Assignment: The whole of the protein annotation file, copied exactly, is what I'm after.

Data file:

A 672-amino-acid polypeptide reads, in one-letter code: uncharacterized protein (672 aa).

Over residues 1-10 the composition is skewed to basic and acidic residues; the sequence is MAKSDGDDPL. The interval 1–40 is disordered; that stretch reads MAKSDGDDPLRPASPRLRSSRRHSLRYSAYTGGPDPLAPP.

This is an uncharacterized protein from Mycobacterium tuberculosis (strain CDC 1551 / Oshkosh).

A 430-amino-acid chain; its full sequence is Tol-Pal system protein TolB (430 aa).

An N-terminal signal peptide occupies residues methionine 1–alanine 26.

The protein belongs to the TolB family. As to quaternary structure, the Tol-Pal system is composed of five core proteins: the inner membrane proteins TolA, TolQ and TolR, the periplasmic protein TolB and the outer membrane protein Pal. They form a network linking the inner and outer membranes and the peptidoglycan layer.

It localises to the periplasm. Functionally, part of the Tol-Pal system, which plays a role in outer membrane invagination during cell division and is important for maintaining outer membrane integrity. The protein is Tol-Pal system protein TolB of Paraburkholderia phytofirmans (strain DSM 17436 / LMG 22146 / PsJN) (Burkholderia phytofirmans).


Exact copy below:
A 672-amino-acid polypeptide reads, in one-letter code: uncharacterized protein (672 aa).

Over residues 1-10 the composition is skewed to basic and acidic residues; the sequence is MAKSDGDDPL. The interval 1–40 is disordered; that stretch reads MAKSDGDDPLRPASPRLRSSRRHSLRYSAYTGGPDPLAPP.

This is an uncharacterized protein from Mycobacterium tuberculosis (strain CDC 1551 / Oshkosh).

A 430-amino-acid chain; its full sequence is Tol-Pal system protein TolB (430 aa).

An N-terminal signal peptide occupies residues methionine 1–alanine 26.

The protein belongs to the TolB family. As to quaternary structure, the Tol-Pal system is composed of five core proteins: the inner membrane proteins TolA, TolQ and TolR, the periplasmic protein TolB and the outer membrane protein Pal. They form a network linking the inner and outer membranes and the peptidoglycan layer.

It localises to the periplasm. Functionally, part of the Tol-Pal system, which plays a role in outer membrane invagination during cell division and is important for maintaining outer membrane integrity. The protein is Tol-Pal system protein TolB of Paraburkholderia phytofirmans (strain DSM 17436 / LMG 22146 / PsJN) (Burkholderia phytofirmans).